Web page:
Perhaps, the smart nerds and geeks get their payback during dodgeball but the parents and the schools of their tormentors get their comeuppance for their negligence, recklessness, and/or intentional infliction of pain by the trial lawyers that are the bane of so-called compassionate conservatives. The inequities of Darwinian physical education are balanced out on the scales of Lady Justice. Btw, the athletically gifted receive their suppers and trophies while their scholastically gifted classmates get an honors day and awards.

jharkansas said...

J, I think you might be overexaggerating the negatives (physical and mental) of dodgeball, tag, etc.  The worst I've seen is someone getting a bloody nose (and that was one of the big, tough kids).  The irony of dodgeball is that the "fun" of it was not getting the weaker "easy" kids, but the unmitigated thrills would come when a little guy would get one of the bigger guys out.  Humiliations galore!  Also, it generally came down to the big guys duking it out at the end.  Isn't this real life?  As Nietzche said, "What does not kill me, makes me stronger." (or something like that)

grgb4 said...

Dodgeball is fairly tame, I'll admit.  The bigger boys made a better target anyway.  Do you remember "slaughterball" or often called "smear the queer" (sorry, a non PC term used back in the 1970's)?  It was basically a free for all type of dodgeball.

Also, I remember one time in high school at P.E., during touch football (with full line contact) one skinny kid was standing there minding his own business and another bigger guy smashed into him and broke his ribs.  The coach of course, labelled it a 'good hit.'  

jakeho said...

Joseph, as in any voluntary competitive sport, the fun and thrill of it is to see who will be the victor after the "big guys" duke it out to the end. However, I see no fun and thrill that is rightly engendered by getting the "weaker 'easy' kids" that are in the game by compulsion. It seems to be quite salient that Columbine-like catastrophes in our schools are often precipitated by children being picked on and harassed by their more popular peers and an irrational response thereto. The schools have a responsibility to prevent the abuse of these at risk children and thereby protect their whole student body from the liklihood of future violence by those students who might avenge themselves in the worst way.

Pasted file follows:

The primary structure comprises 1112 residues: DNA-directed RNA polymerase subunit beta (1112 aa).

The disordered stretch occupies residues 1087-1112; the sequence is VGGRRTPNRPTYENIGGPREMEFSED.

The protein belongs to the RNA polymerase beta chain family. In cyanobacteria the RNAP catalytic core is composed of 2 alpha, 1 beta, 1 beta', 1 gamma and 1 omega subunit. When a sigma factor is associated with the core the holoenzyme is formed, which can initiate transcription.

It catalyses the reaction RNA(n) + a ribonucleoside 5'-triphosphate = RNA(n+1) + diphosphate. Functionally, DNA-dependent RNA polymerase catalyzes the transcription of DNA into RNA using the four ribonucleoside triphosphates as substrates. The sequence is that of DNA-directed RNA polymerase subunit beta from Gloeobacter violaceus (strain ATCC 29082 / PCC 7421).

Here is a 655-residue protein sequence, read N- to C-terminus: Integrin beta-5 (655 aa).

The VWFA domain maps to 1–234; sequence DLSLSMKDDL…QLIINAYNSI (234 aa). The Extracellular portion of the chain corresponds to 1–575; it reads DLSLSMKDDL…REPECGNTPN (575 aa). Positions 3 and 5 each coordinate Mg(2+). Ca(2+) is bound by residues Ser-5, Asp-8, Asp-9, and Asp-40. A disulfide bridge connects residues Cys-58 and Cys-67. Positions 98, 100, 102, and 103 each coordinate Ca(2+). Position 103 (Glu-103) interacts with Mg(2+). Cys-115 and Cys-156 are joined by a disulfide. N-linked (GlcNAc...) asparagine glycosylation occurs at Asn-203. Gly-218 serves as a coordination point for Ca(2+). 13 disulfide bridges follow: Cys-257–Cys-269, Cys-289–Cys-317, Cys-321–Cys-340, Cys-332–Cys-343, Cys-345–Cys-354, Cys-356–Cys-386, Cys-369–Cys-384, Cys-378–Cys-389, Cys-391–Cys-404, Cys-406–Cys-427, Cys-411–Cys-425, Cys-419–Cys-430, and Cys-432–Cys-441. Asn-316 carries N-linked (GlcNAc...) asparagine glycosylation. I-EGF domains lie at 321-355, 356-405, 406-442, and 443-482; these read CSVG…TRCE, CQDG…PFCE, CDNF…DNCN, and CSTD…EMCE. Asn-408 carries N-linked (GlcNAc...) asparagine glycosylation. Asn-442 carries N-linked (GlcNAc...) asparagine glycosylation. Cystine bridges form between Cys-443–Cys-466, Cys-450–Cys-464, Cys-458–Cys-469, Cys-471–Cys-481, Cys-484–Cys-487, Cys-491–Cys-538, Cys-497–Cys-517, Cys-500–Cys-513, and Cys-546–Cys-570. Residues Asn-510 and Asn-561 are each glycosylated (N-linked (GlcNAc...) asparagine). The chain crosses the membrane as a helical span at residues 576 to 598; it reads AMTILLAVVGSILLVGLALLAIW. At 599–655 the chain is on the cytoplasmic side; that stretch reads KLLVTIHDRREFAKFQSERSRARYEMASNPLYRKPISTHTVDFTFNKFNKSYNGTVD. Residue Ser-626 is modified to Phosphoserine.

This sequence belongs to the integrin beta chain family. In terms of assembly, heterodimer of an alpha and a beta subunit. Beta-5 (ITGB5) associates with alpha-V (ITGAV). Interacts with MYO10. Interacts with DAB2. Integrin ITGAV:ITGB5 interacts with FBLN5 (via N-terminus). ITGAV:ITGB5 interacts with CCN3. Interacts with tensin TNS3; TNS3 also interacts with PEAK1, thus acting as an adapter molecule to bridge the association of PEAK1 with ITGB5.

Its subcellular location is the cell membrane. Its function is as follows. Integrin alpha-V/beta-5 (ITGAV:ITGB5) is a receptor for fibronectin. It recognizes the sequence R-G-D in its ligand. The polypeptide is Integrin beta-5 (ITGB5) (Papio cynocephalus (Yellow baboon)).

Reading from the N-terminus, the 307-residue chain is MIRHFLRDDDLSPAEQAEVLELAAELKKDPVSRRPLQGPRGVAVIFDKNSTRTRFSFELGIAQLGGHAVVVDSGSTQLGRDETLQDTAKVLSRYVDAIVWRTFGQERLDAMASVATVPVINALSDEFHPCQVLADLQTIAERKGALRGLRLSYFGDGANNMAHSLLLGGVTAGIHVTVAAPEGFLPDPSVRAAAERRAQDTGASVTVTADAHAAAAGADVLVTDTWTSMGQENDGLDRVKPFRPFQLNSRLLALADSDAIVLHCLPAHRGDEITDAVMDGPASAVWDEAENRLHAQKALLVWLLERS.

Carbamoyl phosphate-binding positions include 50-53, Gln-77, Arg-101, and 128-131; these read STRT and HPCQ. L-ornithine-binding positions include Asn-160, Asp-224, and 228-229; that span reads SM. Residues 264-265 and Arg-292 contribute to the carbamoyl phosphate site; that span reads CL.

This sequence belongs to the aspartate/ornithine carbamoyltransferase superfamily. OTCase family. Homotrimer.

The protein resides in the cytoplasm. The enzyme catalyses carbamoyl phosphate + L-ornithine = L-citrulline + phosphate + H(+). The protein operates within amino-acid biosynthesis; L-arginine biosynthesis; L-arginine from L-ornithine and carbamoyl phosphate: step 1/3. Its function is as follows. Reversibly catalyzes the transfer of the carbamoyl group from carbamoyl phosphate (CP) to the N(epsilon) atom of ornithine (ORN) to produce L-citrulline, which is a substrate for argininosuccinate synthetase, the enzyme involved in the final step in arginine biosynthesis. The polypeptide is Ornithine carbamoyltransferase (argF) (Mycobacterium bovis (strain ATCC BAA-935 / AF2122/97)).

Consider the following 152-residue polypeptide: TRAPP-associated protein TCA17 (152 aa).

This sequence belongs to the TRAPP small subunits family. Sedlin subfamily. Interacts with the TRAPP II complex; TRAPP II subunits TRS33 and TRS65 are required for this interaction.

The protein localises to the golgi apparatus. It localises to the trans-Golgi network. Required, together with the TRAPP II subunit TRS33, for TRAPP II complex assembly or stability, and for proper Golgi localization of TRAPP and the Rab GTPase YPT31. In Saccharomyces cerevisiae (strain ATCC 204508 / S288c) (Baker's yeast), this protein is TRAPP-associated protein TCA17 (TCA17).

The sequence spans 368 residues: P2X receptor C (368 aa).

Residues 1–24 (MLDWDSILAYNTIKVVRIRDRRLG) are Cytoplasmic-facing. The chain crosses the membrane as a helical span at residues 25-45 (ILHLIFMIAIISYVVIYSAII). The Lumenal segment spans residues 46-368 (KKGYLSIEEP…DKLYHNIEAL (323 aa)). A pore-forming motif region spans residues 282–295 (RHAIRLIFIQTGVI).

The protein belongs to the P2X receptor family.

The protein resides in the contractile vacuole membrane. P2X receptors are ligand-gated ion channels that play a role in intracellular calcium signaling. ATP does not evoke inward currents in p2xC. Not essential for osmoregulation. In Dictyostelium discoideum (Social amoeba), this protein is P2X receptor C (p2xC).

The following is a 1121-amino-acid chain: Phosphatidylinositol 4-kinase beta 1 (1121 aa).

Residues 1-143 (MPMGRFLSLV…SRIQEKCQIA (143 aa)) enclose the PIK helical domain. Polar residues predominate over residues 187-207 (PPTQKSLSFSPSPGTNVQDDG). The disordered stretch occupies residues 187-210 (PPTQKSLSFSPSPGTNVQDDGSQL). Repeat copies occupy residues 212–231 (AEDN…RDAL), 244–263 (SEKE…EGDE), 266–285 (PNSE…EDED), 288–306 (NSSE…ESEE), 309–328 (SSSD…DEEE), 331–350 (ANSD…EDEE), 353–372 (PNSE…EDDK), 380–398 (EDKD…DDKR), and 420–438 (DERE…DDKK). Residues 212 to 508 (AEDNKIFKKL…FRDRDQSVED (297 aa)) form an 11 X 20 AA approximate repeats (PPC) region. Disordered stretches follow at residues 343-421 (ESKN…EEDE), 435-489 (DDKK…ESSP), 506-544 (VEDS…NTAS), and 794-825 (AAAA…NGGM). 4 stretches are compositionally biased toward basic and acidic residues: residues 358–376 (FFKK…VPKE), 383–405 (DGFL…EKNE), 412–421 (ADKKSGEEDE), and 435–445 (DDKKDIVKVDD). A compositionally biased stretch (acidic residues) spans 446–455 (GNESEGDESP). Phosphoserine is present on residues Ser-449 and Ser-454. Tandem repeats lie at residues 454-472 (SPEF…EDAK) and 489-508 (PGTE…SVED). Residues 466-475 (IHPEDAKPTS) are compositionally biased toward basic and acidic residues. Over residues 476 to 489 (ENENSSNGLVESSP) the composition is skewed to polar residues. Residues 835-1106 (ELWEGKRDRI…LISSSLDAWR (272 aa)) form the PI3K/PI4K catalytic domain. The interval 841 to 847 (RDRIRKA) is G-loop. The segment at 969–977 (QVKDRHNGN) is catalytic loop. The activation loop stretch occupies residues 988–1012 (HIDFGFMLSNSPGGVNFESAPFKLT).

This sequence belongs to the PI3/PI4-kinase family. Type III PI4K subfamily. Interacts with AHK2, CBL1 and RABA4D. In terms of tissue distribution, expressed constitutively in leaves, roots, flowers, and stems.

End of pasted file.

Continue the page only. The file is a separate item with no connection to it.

piperfromtn said...

I agree with the idea of not letting the little guys 'get it' from the big guys/aggressive guys(read 'guys' for both boys and girls). The under compulsion thing is the key. And callous coaches are just that: callous in my school as they are elsewhere.  I'm in a unique position to be the 'righter of wrongs and protector of the small' as a teacher and it seems to be working:
      I asked one of my students today, after hearing of one of my earlier in the day students, who had gotten pummeled by a full Dr. Pepper bottle: "Why don't fights happen in my room? I hear about them in the gym" (not that I'm looking for fights in my room).  She said, "Because they're afraid of you, Mr. S".


Protector of the Small 1, Athletes & Coaches 0

jakeho said...

Kudos, J, for being there to insure that your classroom is a haven wherein your students feel and are physically safe. I am not against contact sports if the participation is fully volitional and not coerced in any manner.

piperfromtn said...

I agree on the contact sports.  

I will say I abhor the preference of sports over academics with some, in that, sports is viewed religiously rather than as something to be enjoyed after you get the work done.

Geo, free-for-all dodgeball still goes on in our school albeit, it is supervised. One friend is an aide to the sp-ed classes.  We've all gotten pummeled while simply visiting, just because we're in the gym.